North Carolina is considering a bill that would take power away from local city governments, giving the state more control over local laws. The bill would grant the state authority in areas such as housing, wages, and traffic laws.
Early Wednesday morning, the North Carolina General Assembly ratified the bill, but it did not include the amendment language that would take power away from local cities.
The bill has garnered major opposition from local government representatives and LGBT rights organizations.
If the bill does eventually pass the way it was originally intended, it would largely benefit wealthy individuals.
One aspect of the bill would remove the ability of cities to regulate local relations between tenants and landlords, giving landlords more power to place restrictions over their tenants.
Another portion of the bill prevents local and county governments from increasing the minimum wage within their jurisdictions. They would also lose the power to control any private employment practices. This would allow for conservative parties to discriminate against certain individuals, such as those who identify as LGBT or as Muslims.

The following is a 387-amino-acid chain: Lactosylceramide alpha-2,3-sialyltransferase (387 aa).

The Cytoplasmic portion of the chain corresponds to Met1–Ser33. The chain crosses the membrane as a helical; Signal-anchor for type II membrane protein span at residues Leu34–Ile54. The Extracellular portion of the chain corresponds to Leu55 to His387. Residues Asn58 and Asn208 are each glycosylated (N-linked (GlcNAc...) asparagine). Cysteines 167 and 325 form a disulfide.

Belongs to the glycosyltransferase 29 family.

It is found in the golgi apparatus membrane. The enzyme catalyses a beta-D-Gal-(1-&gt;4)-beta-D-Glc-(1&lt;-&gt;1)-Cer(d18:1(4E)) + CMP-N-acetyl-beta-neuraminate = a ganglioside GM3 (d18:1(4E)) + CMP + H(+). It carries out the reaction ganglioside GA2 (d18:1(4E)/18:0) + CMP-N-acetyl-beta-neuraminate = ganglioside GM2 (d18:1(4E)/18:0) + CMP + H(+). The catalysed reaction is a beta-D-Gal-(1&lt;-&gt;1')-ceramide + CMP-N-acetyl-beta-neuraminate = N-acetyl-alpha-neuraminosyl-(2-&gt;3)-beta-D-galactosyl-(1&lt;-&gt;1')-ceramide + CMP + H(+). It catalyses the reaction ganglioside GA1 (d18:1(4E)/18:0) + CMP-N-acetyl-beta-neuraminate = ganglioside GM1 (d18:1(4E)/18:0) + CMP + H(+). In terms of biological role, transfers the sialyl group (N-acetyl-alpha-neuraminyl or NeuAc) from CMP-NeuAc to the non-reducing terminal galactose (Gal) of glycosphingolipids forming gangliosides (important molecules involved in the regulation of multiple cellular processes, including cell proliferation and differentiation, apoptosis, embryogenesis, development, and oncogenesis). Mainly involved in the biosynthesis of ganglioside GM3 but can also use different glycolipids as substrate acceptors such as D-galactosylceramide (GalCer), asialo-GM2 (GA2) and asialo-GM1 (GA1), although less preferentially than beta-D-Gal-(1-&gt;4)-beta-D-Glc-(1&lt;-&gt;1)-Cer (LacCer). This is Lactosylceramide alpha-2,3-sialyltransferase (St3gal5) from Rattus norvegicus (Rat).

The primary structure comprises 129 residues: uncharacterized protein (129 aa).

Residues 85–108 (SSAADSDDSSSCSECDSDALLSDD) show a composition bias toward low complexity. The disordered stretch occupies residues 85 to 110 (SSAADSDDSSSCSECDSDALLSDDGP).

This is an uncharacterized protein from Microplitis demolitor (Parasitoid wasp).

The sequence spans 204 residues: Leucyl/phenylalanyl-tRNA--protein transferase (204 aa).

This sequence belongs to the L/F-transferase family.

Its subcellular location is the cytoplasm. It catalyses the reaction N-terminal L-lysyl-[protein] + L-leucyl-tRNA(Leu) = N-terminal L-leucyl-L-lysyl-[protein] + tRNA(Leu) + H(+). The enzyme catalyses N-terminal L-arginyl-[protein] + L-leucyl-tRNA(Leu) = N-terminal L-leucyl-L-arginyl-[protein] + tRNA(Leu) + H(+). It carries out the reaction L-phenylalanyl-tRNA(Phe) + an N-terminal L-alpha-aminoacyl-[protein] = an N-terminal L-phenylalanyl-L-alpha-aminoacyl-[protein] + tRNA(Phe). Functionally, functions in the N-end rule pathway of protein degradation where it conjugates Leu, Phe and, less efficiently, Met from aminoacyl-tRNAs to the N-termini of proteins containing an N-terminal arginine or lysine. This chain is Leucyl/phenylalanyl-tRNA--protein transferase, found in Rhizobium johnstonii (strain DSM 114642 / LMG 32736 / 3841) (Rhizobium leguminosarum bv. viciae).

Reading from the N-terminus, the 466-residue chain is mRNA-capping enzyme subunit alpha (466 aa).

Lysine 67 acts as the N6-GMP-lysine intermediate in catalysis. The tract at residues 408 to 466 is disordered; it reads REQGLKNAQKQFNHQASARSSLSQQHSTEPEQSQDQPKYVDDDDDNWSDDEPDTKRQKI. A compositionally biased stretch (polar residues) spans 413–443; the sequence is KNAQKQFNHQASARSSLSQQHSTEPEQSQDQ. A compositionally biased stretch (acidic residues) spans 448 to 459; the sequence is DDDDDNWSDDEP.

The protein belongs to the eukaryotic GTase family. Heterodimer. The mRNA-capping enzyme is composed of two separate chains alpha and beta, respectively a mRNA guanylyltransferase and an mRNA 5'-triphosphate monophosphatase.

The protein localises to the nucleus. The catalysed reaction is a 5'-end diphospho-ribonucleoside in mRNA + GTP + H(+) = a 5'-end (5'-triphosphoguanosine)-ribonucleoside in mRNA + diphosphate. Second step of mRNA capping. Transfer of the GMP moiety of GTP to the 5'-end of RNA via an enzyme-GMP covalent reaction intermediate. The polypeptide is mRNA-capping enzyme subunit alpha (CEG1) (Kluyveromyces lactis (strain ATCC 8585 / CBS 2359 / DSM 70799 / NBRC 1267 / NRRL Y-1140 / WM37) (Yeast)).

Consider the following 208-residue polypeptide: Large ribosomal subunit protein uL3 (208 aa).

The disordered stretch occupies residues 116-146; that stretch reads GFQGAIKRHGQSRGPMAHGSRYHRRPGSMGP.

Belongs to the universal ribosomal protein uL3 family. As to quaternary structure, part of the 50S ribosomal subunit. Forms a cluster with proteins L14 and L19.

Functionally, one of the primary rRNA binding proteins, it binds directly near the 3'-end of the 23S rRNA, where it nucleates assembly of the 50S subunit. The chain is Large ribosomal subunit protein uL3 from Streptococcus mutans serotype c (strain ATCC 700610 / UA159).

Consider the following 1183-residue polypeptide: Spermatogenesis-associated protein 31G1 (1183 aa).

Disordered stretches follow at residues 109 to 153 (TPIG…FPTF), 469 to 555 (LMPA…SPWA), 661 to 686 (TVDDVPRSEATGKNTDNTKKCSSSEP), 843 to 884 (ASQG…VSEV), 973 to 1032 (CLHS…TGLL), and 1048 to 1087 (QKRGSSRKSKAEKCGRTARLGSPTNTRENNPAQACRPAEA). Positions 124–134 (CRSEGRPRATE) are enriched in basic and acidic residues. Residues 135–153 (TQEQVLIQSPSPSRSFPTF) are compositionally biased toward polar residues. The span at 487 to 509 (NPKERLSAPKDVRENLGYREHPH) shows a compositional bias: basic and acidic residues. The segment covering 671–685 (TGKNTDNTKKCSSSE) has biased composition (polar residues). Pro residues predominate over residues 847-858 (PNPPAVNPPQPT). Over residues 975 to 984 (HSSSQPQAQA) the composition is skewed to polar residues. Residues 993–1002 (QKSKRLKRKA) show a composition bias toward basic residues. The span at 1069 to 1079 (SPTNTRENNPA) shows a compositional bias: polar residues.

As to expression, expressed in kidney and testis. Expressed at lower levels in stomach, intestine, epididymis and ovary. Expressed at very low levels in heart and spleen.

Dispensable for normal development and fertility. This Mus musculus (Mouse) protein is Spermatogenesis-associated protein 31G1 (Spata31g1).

Local governments would also face restrictions in passing laws or ordinances that deal with vehicular or pedestrian traffic. Instead, the North Carolina Board of Transportation would take complete and total control over such authority.
One major concern about the bill is the fact that it would prohibit any party other than the state government from setting affordable-housing goals, mandates, or minimums. This could result in lower-income individuals not having a place to live.
Earlier this year, a state-level religious freedom act failed in North Carolina. Meanwhile, a local ordinance in Charlotte that would have protected LGBT people from discrimination also failed to pass. Clearly, the state still has issues against certain minority groups.
The amendment currently in question would prevent cities in North Carolina from even considering ideas like local non-discrimination requirements.
Charlotte Mayor Daniel G. Clodfelter is not happy about the proposal. He is also displeased about the sneaky methods that were used by state officials to incorporate discriminatory practices into the bill.
“These provisions were inserted in the conference report with no prior public notice. They did not appear in any prior version of the bill as it was debated in committee or on the floor of either chamber. These provisions set our community back nearly half a century and will have a lasting negative impact on everyone,” he stated.